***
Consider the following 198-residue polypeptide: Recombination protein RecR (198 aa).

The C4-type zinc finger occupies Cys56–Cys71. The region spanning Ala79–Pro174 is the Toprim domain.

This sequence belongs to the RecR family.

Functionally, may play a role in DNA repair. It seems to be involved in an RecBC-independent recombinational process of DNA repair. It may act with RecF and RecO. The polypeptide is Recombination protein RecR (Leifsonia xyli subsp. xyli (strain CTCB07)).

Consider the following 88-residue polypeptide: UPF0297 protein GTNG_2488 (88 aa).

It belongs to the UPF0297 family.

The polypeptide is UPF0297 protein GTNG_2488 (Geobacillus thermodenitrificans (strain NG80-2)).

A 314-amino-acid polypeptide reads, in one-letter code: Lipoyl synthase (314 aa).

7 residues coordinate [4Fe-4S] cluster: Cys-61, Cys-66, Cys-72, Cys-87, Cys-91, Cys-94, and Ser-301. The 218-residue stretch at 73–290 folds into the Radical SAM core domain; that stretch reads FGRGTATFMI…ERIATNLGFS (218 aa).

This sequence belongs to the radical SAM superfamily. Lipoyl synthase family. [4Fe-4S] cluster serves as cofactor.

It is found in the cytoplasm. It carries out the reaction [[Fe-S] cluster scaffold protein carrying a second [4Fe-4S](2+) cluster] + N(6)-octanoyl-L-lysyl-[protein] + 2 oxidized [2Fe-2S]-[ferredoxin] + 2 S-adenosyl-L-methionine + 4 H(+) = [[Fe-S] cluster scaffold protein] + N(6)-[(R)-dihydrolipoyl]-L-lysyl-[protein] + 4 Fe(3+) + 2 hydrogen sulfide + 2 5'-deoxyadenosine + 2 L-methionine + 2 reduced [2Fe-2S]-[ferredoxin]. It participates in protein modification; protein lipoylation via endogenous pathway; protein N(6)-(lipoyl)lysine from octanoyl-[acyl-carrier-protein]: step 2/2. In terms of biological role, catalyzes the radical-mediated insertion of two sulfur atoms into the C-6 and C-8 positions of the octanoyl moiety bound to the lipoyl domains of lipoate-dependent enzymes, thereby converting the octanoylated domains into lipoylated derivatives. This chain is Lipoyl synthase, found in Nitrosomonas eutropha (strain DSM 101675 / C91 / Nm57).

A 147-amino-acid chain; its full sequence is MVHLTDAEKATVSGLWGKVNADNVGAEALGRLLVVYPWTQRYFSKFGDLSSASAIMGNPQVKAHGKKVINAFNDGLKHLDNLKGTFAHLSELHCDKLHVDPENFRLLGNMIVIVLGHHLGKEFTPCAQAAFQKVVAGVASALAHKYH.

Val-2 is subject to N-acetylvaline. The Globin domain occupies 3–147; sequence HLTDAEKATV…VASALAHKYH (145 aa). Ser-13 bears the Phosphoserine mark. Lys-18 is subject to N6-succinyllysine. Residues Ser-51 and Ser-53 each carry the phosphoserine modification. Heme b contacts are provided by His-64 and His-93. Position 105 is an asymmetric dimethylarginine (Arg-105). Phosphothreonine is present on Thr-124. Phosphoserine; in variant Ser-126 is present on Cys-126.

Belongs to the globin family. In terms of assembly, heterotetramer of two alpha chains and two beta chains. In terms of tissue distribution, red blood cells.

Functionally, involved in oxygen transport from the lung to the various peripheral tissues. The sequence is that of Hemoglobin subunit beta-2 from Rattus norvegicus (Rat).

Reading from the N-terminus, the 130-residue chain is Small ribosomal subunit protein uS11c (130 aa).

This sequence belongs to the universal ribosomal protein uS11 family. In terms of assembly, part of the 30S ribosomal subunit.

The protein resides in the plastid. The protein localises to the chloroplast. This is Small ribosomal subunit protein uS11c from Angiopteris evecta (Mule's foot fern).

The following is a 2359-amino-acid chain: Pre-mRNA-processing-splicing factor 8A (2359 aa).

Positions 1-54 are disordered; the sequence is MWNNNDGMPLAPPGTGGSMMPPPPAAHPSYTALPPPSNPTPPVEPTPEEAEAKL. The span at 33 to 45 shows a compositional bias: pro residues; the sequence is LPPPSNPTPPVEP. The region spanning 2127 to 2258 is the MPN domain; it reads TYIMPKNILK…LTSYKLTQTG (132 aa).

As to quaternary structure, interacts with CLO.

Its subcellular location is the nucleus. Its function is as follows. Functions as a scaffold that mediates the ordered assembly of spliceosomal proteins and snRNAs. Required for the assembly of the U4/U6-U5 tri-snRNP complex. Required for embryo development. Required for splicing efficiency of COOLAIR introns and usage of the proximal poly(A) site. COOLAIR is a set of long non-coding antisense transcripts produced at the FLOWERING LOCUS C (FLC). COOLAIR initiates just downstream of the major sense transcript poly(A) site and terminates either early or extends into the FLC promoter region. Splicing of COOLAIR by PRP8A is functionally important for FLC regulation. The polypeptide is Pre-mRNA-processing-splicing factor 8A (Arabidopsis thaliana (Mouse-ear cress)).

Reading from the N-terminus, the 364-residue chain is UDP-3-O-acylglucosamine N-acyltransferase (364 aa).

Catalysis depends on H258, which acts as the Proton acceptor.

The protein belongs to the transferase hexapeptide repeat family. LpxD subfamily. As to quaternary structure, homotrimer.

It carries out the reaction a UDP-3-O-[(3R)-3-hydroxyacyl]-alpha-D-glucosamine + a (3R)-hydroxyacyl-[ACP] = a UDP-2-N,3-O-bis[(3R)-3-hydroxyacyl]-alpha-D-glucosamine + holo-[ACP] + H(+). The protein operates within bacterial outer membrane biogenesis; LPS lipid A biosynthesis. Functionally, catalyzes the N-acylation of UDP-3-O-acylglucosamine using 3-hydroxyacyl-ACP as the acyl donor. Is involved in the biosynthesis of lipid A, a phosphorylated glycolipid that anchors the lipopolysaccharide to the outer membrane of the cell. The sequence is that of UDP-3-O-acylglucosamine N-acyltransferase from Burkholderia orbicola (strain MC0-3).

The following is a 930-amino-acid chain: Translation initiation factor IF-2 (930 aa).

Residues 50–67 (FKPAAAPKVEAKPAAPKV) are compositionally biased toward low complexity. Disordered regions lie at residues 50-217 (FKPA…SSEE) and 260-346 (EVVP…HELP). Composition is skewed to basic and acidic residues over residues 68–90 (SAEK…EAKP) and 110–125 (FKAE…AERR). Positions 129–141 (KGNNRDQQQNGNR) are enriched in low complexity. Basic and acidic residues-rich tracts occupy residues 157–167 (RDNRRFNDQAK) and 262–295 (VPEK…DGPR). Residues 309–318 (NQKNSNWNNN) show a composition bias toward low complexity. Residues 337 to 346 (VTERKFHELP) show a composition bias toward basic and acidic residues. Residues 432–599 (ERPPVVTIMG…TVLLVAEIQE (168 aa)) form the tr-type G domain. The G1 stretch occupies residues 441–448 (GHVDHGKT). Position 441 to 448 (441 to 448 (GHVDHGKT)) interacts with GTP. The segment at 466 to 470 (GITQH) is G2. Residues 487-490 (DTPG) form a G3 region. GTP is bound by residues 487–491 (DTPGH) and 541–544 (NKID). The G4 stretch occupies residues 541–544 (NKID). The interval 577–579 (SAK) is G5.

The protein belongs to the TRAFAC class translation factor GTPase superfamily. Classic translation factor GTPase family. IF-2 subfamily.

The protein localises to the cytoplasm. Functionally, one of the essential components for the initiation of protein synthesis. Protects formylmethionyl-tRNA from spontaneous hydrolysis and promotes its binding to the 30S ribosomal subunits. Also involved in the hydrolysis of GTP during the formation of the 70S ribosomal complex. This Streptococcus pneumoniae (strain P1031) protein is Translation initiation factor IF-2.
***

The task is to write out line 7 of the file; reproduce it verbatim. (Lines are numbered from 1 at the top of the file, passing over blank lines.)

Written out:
The polypeptide is UPF0297 protein GTNG_2488 (Geobacillus thermodenitrificans (strain NG80-2)).